- Until (I’m ever the optimist!) there is a mandatory requirement, the old guard – the members of the profession who have been qualified for 20 or more years – need to stop thinking that this is only necessary for the juniors. It is not. Change will never happen in the radical way that is needed if it is not embraced top down. The juniors in unenlightened firms/chambers often have no voice and certainly no power to change things. And if the leaders are not prepared to lead by example, how can the juniors follow? They will not trust that they can speak freely and openly to a supervisor who is paid for by the leaders of the firm/chambers who themselves are not engaged in reflective practice. Their blunders will be the burdens of the next generation.
- The profession needs to be trained – deeply and widely – in the essential skills which will help them hear their clients and understand their real needs. Lawyers need to understand that to help our clients, who are often living in dysfunctional families, they need to ensure that their “families”, ie their firms/chambers, are not dysfunctional too – otherwise it is a case of the one-eyed leading the blind. Our “one eye” being our knowledge of the law.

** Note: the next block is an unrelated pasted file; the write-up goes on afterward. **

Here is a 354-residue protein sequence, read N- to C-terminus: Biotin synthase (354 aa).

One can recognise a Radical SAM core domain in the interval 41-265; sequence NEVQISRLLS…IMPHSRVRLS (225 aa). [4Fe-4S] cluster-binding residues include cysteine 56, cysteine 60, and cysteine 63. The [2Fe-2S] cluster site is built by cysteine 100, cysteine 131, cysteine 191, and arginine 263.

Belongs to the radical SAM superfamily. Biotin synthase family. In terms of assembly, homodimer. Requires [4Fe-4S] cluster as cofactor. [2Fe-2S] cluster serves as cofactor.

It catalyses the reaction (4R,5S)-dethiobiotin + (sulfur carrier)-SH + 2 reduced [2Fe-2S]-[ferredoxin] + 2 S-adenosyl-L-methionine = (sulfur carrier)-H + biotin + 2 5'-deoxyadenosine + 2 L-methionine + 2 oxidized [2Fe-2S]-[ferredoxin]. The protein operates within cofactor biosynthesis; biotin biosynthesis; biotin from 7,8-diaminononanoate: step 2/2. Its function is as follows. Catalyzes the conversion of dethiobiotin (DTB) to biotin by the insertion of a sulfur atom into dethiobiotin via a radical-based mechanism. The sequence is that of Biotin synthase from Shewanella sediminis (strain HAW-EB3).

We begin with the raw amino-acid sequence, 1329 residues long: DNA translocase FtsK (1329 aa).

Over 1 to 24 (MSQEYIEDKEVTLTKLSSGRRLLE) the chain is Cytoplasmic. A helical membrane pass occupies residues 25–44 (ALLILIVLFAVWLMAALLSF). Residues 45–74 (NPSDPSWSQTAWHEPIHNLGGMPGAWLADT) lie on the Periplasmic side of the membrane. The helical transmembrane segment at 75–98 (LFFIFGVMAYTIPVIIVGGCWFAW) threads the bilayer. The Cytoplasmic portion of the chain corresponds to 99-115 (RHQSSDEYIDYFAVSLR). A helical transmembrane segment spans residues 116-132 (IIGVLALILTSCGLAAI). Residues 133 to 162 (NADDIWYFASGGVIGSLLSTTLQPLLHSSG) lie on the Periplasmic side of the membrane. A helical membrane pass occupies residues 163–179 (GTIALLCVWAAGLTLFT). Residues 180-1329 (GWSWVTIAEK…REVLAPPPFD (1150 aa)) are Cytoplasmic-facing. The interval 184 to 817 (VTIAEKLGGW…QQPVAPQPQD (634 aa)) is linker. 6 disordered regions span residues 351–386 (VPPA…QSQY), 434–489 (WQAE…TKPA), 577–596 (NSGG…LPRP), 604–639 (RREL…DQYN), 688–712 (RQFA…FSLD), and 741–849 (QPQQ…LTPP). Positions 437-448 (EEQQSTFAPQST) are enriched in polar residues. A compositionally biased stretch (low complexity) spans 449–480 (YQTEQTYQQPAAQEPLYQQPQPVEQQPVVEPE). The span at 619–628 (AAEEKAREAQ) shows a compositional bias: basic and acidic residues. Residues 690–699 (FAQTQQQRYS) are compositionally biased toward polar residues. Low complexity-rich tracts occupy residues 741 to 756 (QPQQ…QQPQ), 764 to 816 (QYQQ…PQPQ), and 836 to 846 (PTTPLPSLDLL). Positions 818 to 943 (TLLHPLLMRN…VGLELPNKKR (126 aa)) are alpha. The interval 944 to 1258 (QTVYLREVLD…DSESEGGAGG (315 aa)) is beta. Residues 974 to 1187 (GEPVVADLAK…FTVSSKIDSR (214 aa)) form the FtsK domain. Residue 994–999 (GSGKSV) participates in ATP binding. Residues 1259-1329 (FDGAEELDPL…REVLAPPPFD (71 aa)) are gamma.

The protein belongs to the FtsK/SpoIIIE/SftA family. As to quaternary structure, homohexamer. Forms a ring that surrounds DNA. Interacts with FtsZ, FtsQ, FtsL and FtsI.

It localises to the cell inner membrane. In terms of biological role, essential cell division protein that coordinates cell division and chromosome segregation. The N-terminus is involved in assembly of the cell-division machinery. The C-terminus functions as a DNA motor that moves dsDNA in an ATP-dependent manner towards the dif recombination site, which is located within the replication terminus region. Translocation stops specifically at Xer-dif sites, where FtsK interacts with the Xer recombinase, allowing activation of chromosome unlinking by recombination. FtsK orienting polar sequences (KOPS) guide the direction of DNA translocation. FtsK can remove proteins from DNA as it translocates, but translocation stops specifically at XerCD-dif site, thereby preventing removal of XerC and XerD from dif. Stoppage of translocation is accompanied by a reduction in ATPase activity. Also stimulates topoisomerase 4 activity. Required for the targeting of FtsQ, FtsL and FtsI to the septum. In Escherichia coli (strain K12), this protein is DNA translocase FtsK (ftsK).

- We need to learn to listen – deeply, attentively, with the aim of really understanding the person in front of us.
- The profession has to stop paying lip service to dispute resolution methods and seriously embrace them. Yes, they may not pay as much as litigation does but they are, generally, much better for their clients. I acknowledge that sometimes in the mad, bad and dangerous cases, court is the only option, but those cases are really few and far between. In other words we have to start putting our clients BEFORE our billings. By the way, this comment is most definitely NOT aimed at publicly funded children lawyers.
- We need to stop measuring success as the number of reported cases a firm/chambers has each year. Reported cases are NOT a sign of success. Not from the clients’ perspective. Legal 500 and Chambers please take note.
- We need to set our boundaries clearly at the beginning of cases, stop over-promising, and stop over-identifying with our individual client’s version of events.
- We need to talk about this – seriously and deeply and over time – and not give up until we have workable solutions which are truly client-centric and which also benefit the lawyers.